Cloud Modification by Helicopter Wakes

Vernon G. Plank Air Force Cambridge Research Laboratories, Bedford, Mass.

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Alfred A. Spatola Air Force Cambridge Research Laboratories, Bedford, Mass.

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Abstract

Helicopter wake effects on stratus and stratocumulus clouds are described. Holes and troughs were created in such clouds with dimensions several hundred feet across. The velocities and penetration distances of the downwash flow beneath the HH-53B helicopter employed in the experiments were investigated by the release of a “tracing agent” from the helicopter and by hovering at various altitudes above the water surface of a Florida bayou. The downwash velocities were as large as 100 ft sec−1, near the rotor, and the downwash extended some 1300 ft beneath the helicopter (under near dry adiabatic conditions).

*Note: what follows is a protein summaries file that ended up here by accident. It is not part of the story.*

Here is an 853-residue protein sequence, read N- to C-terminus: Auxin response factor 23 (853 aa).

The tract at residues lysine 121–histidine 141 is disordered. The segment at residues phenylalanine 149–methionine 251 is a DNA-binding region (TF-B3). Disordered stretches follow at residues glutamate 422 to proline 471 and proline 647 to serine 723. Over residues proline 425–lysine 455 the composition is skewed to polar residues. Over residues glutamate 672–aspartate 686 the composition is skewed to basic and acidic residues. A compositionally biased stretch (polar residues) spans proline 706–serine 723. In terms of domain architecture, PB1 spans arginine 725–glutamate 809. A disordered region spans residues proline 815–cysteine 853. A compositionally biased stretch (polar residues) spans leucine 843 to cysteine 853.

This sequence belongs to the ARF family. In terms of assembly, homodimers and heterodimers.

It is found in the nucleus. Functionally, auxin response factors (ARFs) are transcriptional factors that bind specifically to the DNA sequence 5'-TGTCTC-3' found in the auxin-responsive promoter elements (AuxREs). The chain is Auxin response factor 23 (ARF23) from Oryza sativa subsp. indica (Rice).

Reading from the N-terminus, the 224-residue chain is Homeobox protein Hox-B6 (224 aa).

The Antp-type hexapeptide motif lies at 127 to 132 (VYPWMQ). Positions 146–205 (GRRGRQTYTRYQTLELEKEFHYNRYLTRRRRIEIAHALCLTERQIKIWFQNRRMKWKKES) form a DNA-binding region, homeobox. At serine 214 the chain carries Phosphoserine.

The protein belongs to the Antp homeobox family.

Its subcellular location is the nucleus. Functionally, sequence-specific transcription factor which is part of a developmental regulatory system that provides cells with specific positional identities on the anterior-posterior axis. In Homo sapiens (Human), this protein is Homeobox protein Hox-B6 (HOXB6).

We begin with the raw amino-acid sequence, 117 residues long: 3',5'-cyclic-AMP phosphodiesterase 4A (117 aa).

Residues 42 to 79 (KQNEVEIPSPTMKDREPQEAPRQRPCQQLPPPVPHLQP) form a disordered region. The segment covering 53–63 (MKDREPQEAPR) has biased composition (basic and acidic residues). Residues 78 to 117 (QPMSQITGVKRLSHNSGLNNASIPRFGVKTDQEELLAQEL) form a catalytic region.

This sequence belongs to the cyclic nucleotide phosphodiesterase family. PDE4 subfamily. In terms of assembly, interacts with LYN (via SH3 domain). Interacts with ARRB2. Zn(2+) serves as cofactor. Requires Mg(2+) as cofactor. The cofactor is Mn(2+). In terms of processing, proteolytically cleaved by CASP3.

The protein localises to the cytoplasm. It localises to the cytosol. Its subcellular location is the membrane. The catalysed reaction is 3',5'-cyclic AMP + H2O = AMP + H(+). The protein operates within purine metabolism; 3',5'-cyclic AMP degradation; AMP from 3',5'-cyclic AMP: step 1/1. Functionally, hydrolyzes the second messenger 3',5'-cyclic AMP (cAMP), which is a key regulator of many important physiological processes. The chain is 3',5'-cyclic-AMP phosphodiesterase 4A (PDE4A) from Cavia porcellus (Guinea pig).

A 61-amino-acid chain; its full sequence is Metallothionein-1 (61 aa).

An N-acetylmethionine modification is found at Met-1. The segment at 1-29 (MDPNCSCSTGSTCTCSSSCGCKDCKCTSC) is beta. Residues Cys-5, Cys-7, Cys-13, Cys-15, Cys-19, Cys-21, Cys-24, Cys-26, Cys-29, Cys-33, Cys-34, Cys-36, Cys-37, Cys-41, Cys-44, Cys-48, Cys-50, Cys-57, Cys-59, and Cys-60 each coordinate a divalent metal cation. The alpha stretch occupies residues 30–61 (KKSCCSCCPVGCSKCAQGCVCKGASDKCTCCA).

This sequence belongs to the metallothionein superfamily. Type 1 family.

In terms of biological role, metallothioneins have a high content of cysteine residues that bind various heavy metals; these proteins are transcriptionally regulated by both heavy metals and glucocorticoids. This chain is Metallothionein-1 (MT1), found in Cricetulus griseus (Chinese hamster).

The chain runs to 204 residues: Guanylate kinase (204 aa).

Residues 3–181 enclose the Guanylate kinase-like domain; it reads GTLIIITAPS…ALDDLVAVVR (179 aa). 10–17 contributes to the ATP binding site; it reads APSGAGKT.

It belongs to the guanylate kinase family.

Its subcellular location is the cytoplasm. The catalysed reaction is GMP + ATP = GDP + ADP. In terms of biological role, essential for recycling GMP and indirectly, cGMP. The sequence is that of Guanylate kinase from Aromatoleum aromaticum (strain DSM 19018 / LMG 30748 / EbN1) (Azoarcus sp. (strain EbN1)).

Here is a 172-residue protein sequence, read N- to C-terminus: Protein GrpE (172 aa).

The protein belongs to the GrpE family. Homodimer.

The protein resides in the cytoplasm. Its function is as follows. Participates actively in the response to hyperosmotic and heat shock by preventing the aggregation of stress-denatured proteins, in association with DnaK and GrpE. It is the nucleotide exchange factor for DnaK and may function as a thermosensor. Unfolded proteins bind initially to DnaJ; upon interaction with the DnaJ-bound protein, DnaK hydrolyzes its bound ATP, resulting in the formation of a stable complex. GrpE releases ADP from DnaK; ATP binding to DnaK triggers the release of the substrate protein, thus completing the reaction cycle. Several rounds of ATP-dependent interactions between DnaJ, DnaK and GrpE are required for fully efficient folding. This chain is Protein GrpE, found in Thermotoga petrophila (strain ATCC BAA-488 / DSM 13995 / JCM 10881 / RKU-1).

A suggestion is made that helicopters might be employed operationally to clear radiation-type ground fog from airfield runways. The cloud clearing capabilities of the HH-53B helicopter are discussed in support of this suggestion, by reference to observational data and to the theory of Hohler.

Abstract

Helicopter wake effects on stratus and stratocumulus clouds are described. Holes and troughs were created in such clouds with dimensions several hundred feet across. The velocities and penetration distances of the downwash flow beneath the HH-53B helicopter employed in the experiments were investigated by the release of a “tracing agent” from the helicopter and by hovering at various altitudes above the water surface of a Florida bayou. The downwash velocities were as large as 100 ft sec−1, near the rotor, and the downwash extended some 1300 ft beneath the helicopter (under near dry adiabatic conditions).

A suggestion is made that helicopters might be employed operationally to clear radiation-type ground fog from airfield runways. The cloud clearing capabilities of the HH-53B helicopter are discussed in support of this suggestion, by reference to observational data and to the theory of Hohler.

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